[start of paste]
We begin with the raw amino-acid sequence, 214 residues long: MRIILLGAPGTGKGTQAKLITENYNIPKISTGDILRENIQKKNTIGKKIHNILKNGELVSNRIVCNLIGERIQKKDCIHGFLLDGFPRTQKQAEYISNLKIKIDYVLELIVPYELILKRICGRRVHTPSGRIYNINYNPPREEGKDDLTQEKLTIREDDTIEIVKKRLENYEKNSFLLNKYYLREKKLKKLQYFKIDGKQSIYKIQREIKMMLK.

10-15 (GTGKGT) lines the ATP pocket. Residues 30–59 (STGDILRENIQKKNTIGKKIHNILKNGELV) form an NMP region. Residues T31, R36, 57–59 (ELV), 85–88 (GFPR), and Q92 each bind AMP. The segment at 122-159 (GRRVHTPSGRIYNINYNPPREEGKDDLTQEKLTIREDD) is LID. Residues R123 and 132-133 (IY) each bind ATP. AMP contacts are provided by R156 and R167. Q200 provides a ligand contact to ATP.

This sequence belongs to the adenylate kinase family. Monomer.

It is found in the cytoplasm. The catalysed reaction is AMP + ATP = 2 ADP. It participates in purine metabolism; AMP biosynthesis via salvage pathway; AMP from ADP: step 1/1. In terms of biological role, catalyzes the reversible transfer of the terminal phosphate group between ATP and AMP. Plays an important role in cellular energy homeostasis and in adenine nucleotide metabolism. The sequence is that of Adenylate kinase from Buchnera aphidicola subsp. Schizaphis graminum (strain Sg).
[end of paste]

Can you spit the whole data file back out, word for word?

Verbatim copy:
We begin with the raw amino-acid sequence, 214 residues long: MRIILLGAPGTGKGTQAKLITENYNIPKISTGDILRENIQKKNTIGKKIHNILKNGELVSNRIVCNLIGERIQKKDCIHGFLLDGFPRTQKQAEYISNLKIKIDYVLELIVPYELILKRICGRRVHTPSGRIYNINYNPPREEGKDDLTQEKLTIREDDTIEIVKKRLENYEKNSFLLNKYYLREKKLKKLQYFKIDGKQSIYKIQREIKMMLK.

10-15 (GTGKGT) lines the ATP pocket. Residues 30–59 (STGDILRENIQKKNTIGKKIHNILKNGELV) form an NMP region. Residues T31, R36, 57–59 (ELV), 85–88 (GFPR), and Q92 each bind AMP. The segment at 122-159 (GRRVHTPSGRIYNINYNPPREEGKDDLTQEKLTIREDD) is LID. Residues R123 and 132-133 (IY) each bind ATP. AMP contacts are provided by R156 and R167. Q200 provides a ligand contact to ATP.

This sequence belongs to the adenylate kinase family. Monomer.

It is found in the cytoplasm. The catalysed reaction is AMP + ATP = 2 ADP. It participates in purine metabolism; AMP biosynthesis via salvage pathway; AMP from ADP: step 1/1. In terms of biological role, catalyzes the reversible transfer of the terminal phosphate group between ATP and AMP. Plays an important role in cellular energy homeostasis and in adenine nucleotide metabolism. The sequence is that of Adenylate kinase from Buchnera aphidicola subsp. Schizaphis graminum (strain Sg).